Gheisi & Naser (2014a) applied a multi-criteria decision analysis approach for ranking some alternative distribution layouts of a WDN employing statistical flow entropy and considering various states of reliability (the probability that a WDN satisfies water demands during different states of simultaneous pipe failures). Gheisi & Naser (2014b) investigated the linear correlation between surrogate reliability indices and various states of reliability in WDNs. Resilience index (Todini 2000), network resilience (Prasad & Park 2004) and statistical flow entropy (Tanyimboh & Templeman 2000) were the surrogate reliability indices evaluated in this study. These researchers found that among the mentioned indices, the statistical flow entropy correlates more closely with the various states of reliability. This correlation grows by increasing the state of reliability. Indeed, they conclude that the WDN with higher entropy will perform better during simultaneous pipe breaks.

Ataoui & Ermini (2014) developed an approach for evaluating the overall reliability of WDNs in terms of nodal pressures and the quantity and quality of nodal available discharges using fuzzy technique. They applied demand-driven analysis (DDA), which is the disadvantage of their work. Pressure-driven analysis (PDA) that considers the pressure dependency of nodal discharges provides more realistic results than the DDA (Shirzad et al. 2013). Although some researchers (such as Gupta & Bhave (1994), Tabesh (1998) and Tanyimboh et al. (2003)) have considered the pressure dependency of nodal discharges in evaluating reliability, most of the studies have proposed a reliability index based on the DDA.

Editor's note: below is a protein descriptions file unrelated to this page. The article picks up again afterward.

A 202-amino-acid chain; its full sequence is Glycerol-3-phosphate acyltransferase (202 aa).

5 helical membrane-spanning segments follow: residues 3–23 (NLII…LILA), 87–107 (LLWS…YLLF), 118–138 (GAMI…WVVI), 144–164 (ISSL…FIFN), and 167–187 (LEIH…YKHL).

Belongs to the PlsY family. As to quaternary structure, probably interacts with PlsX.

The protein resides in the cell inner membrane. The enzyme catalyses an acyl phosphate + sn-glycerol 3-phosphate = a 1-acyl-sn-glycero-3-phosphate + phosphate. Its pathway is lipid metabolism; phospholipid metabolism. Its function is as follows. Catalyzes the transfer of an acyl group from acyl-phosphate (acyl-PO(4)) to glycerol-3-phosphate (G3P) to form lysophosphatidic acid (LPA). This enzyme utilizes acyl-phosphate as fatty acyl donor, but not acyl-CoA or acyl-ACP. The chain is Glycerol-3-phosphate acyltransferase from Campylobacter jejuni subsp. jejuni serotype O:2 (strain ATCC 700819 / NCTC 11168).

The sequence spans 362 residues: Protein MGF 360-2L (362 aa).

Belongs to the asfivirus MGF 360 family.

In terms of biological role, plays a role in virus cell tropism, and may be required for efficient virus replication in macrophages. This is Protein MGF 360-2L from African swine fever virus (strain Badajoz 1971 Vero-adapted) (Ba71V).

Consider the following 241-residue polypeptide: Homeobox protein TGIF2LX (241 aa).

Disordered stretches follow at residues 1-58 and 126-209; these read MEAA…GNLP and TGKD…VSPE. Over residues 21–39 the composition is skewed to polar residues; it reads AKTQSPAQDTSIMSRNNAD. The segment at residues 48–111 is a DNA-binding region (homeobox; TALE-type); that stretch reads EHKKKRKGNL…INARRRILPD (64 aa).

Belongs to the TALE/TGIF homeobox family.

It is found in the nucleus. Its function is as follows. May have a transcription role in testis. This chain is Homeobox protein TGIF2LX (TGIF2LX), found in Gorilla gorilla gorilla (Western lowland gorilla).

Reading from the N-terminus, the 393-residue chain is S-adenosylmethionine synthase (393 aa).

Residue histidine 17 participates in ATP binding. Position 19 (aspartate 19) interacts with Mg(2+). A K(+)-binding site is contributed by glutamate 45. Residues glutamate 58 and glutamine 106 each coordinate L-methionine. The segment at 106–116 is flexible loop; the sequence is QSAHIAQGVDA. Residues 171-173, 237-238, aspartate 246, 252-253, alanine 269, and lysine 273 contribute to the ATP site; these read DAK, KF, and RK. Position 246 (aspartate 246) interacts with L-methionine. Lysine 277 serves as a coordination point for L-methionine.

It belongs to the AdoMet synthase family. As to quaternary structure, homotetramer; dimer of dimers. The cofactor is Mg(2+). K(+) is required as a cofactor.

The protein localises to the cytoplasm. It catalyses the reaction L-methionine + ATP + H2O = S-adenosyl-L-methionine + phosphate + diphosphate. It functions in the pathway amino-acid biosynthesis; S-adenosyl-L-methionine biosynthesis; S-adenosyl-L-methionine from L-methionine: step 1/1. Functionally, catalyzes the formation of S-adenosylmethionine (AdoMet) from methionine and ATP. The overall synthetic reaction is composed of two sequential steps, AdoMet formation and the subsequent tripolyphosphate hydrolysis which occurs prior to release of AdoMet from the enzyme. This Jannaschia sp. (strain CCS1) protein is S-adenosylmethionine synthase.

This paper introduces a reliability index based on PDA. The proposed index evaluates the WDN reliability to ensure a suitable design of these networks and establish operational and rehabilitation schedules for existing WDNs. This index is a combination of total nodal reliability index and total pipe reliability index. According to the proposed reliability index, nodal pressures, nodal available discharges and the energy loss per unit length (ELUL) of pipes are the most important factors influencing the reliability of WDNs. In this index, unlike most of the available reliability indices, in addition to pressure deficit, pressure excess due to its influence on increasing pipe breaks, leakage and water consumption, is also considered as a vital factor that decreases the WDN reliability. A sample network is used to compare the new proposed index together with some of the available indices and their efficiencies in assessing the reliability of WDNs.

CONCEPT AND THEORY